It was like a scene out of 1867 on Wednesday for Pioneer Day at the Ellis County Historical Society.

During the afternoon, children from area public schools and homeschool groups moved through different stations that taught them about aspects of pioneer life.

There were cowboy songs, cross-cut wood sawing, washboard washing, rug making, tours of the Volga-German Haus and a presentation about fighting fires in Ellis County in the early days.

Mary Kay Schippers, volunteer and former instructor at Fort Hays State University, demonstrated how to wash clothes on a washboard.

She first showed the children the block of soap. Made from lye, lard and water, the soap was used for bathing as well as washing clothes.

“It looks like cheese,” said Eli Kerr, Wilson Elementary first-grader.

She then demonstrated how the clothes were washed on the washboard, guided through the wringer, rinsed in the basin and hung to dry on the clothesline.

“You could not do laundry on rainy days,” Schippers said. “Although some people had clotheslines in their homes.”

Schippers told the students back then, most children only had two outfits.

“They would put on their clean outfit for Sunday church and through the rest of the week they would wear that same outfit,” Schippers said. “By the end of the week, it would be filthy. They would put it in the wash bucket and put on their other clean outfit, go to church and start all over again.”

Aliyah Conner was present with members of her homeschool group. She didn’t think she would like having only two outfits.

“My friend and I both really like fashion,” Conner said. “The clothes they wore back then were kind of dull, too. I really like bright colors, so I don’t know if that would be very fun.”

For Schippers, who grew up on a farm in Ellis County, the past is always something that fascinated her.

“I’ve always been interested in everything old,” Schippers said with a laugh. “One of my friends said I was born 100 years too late.”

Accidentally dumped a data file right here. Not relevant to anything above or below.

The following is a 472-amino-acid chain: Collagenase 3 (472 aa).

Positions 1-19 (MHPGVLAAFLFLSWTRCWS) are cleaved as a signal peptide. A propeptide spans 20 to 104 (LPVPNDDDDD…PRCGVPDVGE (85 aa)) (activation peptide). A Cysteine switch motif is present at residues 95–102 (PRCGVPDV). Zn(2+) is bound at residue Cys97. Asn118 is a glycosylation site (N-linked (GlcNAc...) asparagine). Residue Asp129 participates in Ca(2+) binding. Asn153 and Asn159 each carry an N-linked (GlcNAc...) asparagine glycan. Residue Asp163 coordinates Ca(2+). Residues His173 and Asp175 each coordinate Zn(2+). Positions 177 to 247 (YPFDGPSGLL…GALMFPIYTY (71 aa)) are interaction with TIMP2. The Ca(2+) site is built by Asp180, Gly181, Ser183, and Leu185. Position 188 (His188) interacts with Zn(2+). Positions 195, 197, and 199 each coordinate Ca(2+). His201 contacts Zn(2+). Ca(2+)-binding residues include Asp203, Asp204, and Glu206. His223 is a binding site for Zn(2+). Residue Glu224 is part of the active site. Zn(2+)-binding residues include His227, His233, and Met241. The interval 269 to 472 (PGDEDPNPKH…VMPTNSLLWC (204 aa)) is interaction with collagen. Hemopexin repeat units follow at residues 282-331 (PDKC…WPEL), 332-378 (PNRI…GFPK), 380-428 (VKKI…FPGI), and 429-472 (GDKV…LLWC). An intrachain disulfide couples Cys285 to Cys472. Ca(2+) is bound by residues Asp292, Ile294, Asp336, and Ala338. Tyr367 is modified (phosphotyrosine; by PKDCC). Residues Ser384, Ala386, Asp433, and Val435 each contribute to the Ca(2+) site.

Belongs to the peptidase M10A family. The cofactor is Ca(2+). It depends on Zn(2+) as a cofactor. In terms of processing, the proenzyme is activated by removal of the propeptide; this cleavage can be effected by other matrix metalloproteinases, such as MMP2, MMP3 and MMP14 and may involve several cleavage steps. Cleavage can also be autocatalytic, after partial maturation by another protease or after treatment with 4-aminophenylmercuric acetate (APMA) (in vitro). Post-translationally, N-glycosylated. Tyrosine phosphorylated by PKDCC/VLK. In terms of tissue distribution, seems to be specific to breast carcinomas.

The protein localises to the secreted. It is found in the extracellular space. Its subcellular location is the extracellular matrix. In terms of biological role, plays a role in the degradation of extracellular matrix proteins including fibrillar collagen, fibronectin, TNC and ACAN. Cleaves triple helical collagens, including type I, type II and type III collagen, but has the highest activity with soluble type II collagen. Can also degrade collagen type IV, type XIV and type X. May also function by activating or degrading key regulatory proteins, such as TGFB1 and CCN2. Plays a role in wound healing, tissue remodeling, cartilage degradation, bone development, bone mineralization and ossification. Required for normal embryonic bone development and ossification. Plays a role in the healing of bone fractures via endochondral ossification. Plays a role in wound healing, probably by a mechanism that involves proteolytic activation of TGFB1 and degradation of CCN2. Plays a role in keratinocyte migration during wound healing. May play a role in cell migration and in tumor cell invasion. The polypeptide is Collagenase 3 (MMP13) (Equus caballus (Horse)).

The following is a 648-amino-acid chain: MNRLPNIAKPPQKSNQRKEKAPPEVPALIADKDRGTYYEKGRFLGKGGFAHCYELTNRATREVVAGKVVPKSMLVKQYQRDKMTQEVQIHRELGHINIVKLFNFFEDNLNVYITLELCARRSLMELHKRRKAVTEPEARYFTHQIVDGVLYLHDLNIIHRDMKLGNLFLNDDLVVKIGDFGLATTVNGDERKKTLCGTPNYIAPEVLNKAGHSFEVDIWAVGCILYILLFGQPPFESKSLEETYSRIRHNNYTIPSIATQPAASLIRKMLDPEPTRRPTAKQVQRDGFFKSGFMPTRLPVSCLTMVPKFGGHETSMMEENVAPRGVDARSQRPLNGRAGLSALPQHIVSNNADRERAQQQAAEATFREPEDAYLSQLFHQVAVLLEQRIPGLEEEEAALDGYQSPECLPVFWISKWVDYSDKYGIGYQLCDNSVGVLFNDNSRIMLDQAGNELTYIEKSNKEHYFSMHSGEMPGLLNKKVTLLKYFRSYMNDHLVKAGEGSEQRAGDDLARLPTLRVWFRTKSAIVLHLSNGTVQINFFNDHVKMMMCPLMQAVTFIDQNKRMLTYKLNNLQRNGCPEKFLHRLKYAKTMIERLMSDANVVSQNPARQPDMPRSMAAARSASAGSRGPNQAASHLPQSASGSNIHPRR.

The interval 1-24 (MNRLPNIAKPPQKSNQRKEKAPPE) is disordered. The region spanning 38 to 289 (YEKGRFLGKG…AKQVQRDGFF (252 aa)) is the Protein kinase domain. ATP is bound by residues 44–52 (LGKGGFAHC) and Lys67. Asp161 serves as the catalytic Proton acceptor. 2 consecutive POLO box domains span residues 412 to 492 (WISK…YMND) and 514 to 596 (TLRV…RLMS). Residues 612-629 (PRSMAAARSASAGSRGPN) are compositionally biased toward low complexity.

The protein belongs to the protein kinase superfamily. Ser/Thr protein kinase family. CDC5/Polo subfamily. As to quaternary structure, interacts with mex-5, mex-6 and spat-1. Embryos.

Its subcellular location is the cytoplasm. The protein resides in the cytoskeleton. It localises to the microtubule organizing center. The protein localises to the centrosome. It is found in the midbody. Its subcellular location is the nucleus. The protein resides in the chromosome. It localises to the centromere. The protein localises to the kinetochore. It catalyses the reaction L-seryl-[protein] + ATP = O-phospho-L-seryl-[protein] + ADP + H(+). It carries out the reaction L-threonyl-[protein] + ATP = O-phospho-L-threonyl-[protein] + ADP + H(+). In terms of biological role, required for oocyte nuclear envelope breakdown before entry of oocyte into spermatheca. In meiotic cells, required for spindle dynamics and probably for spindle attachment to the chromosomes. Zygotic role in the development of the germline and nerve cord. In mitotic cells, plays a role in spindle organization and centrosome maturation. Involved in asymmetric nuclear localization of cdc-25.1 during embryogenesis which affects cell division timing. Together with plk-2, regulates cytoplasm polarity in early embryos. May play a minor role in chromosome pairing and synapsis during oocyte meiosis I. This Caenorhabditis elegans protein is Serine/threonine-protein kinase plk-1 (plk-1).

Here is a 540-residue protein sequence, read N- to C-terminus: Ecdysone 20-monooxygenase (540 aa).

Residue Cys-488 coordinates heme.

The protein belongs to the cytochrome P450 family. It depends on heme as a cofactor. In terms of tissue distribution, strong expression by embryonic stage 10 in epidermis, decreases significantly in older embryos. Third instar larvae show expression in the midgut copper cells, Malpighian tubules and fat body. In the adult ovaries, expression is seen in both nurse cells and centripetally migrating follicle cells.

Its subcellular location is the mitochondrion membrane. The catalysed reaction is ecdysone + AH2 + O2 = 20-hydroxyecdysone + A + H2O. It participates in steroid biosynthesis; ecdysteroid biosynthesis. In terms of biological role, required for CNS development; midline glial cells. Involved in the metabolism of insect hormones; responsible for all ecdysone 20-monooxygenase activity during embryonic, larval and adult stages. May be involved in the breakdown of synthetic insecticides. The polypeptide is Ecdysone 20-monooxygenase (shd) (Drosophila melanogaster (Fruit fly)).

Schippers even has written two books on her experiences growing up in Ellis County. The books are available through the historical society.

“Think Little House on the Prairie set in 1965,” Schippers said. “They are all autobiographical. The first one was in 1965, and I was 8, going on 9 years old. The other one is 1970 when I was 13. Two different perspectives about growing up on the farm.”

Ed Breit, volunteer, showed the groups cross-cut wood sawing. Although there wasn’t much building of log homes in the Ellis County area, the pioneers still had to cut wood for other purposes.

He taught the children about the kinds of wood that are better for building versus wood that is better suited for firewood.

“When you cut into the wood, you see these different rings,” Breit said. “Each ring shows a year of growth, so you can tell how old a tree is.”

Lee Dobratz, director of the Ellis County Historical Society, said she believes it’s beneficial for children to see how people used to live.

“It’s outside their normal realm,” Dobratz said.

“I think anytime you can have demonstrations, children’s minds can better comprehend how things were done. I think it’s also neat that they can see how hard work was before we had electricity and some of our machines.”

Dobratz said the evening festivities — which began with a free picnic-style meal — featured the Hays Fireman’s Relief Association discussing how the first fire station in Hays began, as well as the early days of firefighting in Ellis County.